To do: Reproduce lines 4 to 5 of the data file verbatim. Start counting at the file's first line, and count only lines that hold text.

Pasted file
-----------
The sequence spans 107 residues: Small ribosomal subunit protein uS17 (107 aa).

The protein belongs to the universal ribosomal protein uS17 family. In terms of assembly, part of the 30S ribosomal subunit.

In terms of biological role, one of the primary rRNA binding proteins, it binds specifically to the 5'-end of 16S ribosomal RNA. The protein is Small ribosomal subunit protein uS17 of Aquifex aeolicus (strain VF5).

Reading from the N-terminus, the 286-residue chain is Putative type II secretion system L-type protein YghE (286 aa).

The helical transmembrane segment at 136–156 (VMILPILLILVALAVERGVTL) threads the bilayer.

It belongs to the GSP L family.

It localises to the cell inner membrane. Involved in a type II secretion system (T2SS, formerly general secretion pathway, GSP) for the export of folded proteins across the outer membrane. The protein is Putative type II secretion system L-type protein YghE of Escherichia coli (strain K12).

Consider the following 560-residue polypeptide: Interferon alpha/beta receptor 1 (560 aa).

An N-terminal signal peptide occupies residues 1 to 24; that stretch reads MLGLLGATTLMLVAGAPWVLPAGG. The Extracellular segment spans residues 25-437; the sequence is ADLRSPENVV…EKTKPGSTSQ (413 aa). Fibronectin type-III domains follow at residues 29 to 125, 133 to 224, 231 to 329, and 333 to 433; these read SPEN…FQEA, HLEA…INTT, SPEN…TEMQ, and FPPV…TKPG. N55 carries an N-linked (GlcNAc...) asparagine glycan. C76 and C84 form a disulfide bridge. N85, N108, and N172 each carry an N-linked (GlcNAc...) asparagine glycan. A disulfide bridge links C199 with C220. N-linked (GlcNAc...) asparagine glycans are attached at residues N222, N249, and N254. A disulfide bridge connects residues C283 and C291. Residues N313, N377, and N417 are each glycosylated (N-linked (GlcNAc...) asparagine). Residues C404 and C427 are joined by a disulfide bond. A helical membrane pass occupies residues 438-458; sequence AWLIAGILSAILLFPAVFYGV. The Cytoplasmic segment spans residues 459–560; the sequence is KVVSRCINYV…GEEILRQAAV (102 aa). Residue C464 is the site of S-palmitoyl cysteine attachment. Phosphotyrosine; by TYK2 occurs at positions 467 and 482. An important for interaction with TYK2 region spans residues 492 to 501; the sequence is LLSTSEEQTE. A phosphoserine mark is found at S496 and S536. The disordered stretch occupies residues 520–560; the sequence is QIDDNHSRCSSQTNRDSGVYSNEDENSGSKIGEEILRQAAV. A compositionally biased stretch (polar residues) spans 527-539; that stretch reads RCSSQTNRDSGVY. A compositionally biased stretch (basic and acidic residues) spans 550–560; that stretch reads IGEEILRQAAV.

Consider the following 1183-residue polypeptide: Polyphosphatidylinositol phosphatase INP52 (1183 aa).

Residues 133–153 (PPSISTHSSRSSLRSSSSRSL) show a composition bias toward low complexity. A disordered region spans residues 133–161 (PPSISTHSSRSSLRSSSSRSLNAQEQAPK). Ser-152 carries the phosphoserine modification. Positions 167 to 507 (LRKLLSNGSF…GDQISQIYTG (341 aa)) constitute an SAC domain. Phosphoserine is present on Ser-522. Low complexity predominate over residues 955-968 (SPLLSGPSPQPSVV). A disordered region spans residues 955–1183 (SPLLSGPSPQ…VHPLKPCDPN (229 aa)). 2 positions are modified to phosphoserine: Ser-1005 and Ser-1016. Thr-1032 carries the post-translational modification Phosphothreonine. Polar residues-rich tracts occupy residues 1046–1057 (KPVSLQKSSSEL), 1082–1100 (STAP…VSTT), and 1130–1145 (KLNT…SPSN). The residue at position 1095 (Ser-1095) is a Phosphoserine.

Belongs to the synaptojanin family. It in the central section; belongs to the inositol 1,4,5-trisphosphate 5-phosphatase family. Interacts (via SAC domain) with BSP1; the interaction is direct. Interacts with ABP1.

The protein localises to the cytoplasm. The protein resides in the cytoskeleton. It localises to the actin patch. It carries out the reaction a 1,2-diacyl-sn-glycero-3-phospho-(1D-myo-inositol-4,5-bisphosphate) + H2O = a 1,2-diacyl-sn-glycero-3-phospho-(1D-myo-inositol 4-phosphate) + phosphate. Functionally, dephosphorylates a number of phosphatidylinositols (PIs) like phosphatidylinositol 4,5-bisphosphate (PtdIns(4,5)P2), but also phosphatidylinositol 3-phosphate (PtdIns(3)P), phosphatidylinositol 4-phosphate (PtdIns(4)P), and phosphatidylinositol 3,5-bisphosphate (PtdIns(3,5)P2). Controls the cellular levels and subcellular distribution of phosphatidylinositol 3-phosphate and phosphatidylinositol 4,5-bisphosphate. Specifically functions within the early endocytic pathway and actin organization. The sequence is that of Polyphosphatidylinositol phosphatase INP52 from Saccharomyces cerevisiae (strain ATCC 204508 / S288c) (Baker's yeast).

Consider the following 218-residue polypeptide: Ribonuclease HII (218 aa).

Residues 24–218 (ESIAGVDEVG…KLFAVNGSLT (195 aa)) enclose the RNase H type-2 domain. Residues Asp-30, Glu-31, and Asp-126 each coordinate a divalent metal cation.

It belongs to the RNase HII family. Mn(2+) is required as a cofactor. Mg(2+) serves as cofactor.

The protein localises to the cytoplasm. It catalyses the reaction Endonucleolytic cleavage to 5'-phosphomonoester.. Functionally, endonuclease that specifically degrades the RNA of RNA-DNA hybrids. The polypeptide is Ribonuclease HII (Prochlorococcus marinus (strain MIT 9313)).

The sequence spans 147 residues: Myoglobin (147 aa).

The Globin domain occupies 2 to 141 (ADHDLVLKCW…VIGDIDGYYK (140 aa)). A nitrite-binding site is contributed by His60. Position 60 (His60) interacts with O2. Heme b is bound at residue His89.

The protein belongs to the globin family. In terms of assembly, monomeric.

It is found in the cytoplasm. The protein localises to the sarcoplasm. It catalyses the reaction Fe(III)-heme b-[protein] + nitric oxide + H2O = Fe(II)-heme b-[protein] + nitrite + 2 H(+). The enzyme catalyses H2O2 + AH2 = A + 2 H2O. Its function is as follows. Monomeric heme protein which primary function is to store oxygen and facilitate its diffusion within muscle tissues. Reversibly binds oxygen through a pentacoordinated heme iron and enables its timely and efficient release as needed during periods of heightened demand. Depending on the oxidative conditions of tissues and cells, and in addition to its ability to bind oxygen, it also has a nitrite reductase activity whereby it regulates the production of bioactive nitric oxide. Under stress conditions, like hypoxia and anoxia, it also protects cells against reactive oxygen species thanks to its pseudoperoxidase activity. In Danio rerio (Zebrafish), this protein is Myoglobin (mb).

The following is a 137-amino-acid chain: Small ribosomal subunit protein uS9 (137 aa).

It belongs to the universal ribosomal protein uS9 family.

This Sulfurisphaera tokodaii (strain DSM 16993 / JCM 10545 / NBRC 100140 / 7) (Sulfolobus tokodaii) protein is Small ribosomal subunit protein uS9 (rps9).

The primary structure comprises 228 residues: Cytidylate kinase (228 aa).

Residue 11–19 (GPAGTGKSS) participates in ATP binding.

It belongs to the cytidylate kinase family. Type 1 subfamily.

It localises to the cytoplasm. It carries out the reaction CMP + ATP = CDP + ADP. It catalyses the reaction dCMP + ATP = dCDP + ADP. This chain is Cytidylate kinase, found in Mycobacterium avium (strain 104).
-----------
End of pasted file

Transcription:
Reading from the N-terminus, the 286-residue chain is Putative type II secretion system L-type protein YghE (286 aa).

The helical transmembrane segment at 136–156 (VMILPILLILVALAVERGVTL) threads the bilayer.